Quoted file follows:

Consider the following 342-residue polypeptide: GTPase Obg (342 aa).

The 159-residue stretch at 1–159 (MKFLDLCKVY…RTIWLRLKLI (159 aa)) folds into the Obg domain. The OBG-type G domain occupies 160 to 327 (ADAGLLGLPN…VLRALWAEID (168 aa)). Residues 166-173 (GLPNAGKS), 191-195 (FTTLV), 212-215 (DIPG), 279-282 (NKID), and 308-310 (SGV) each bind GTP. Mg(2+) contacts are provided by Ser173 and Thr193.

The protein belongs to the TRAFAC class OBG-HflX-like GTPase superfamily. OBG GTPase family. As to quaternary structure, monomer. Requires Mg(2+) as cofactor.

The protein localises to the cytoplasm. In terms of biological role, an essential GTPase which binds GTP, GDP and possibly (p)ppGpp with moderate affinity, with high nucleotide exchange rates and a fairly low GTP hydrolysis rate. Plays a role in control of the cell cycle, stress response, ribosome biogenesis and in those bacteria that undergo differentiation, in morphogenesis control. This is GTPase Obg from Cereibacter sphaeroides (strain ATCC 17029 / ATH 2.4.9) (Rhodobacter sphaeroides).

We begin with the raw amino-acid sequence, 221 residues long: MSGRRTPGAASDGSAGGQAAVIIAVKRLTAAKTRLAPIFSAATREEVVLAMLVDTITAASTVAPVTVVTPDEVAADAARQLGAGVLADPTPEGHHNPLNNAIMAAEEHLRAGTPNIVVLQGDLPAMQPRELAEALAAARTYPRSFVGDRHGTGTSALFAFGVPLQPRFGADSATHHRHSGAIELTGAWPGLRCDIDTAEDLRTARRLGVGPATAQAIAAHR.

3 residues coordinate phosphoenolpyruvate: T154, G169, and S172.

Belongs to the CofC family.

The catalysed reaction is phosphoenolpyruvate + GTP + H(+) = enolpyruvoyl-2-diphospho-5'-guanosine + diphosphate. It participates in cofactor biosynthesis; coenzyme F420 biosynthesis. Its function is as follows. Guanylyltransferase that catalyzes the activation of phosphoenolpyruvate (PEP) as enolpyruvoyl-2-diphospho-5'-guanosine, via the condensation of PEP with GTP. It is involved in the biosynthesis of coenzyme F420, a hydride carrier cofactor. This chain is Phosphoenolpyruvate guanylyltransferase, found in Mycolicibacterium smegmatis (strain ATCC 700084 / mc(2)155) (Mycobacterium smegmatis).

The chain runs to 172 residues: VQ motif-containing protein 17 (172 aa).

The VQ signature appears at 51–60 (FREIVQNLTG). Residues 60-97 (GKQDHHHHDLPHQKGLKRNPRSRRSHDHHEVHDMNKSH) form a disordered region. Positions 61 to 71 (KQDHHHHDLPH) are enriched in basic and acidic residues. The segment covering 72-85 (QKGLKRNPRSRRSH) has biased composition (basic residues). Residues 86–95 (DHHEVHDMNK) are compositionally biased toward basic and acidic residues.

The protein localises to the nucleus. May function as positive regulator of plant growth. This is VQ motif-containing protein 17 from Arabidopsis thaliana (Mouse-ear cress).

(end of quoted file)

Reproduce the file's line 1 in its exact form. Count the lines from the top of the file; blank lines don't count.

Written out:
Consider the following 342-residue polypeptide: GTPase Obg (342 aa).